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The near-absence of economically accessible community housing in East Hampton is stunning. According to officials, less than 3% of total housing units in town qualify as “affordable.” Lack of affordable housing, whether for rent or for purchase, is a problem all over America, in cities big and small, as well as in most resort-economy-based towns, either snow-driven or beach-based.

But no matter how widespread the problem, given the astounding amount of wealth that sloshes around our 70 square miles, that fact that there is virtually no dependable sufficient availability of year-round, quality affordable housing in East Hampton – let alone accommodations for seasonal workers upon which our economy and local business owners are dependent —is absolutely shameful.

And when I say this, I mean not to finger-point at any specific person or entity; many are we frogs who have been boiling for years in this pot of water. Back in 2005, the East Hampton Comprehensive Plan estimated that there would be a need to create another 2,000 affordable housing units over the coming years. I imagine that need has grown.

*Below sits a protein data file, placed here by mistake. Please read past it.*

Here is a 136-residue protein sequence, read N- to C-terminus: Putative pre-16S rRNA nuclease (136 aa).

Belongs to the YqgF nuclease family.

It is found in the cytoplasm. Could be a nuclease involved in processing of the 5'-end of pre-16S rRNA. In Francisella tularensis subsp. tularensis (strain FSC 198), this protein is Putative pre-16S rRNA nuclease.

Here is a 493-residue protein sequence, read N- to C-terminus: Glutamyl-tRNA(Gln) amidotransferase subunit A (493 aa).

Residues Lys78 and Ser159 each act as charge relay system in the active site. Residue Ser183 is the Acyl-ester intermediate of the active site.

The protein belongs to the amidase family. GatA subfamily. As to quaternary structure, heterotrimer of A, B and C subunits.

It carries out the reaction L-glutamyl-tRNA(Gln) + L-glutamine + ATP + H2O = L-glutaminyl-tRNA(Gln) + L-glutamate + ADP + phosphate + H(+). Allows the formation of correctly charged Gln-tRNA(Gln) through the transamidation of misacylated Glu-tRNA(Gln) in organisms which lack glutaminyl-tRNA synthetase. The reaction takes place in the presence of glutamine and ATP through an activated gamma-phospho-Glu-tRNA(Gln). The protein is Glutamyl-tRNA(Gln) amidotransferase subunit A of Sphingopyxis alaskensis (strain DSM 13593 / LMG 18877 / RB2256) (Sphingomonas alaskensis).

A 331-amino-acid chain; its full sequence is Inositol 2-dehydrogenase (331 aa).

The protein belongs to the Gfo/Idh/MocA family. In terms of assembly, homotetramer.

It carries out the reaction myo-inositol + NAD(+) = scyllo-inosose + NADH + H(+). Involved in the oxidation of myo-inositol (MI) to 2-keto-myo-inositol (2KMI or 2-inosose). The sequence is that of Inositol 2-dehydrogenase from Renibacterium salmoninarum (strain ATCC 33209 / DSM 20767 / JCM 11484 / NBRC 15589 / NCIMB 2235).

The upcoming referendum to establish a 0.5% purchaser-paid real estate transfer fee to create the new Community Housing Fund (CHF) brings tangible hope. Millions of dollars collected annually, enhanced by the power of judicious bonding, will be a critical localized resource; the CHF plan envisions about a dozen ways funds might be used.

Even with these monies, it’s going to take some time to dig ourselves out of the hole. With real estate prices being where they are and facing vicious competition from voracious developers for buildable parcels, it will be a challenge for the town to close the gap quickly. Town officials are cautioning: “we won’t be able to build our way out of this crisis.”

I understand the sentiment underlying this cautionary slogan; however, in the short run, we do need to build a way forward. A solution requires some meaningful amount of new construction to jump start economically accessible housing supply, including additional multiunit projects similar to Gansett Meadow, what is being planned at 395 Pantigo or Route 114, building or finding opportunities to convert single-family into two-family residences, as well as adding affordable accessory dwelling units on individual properties.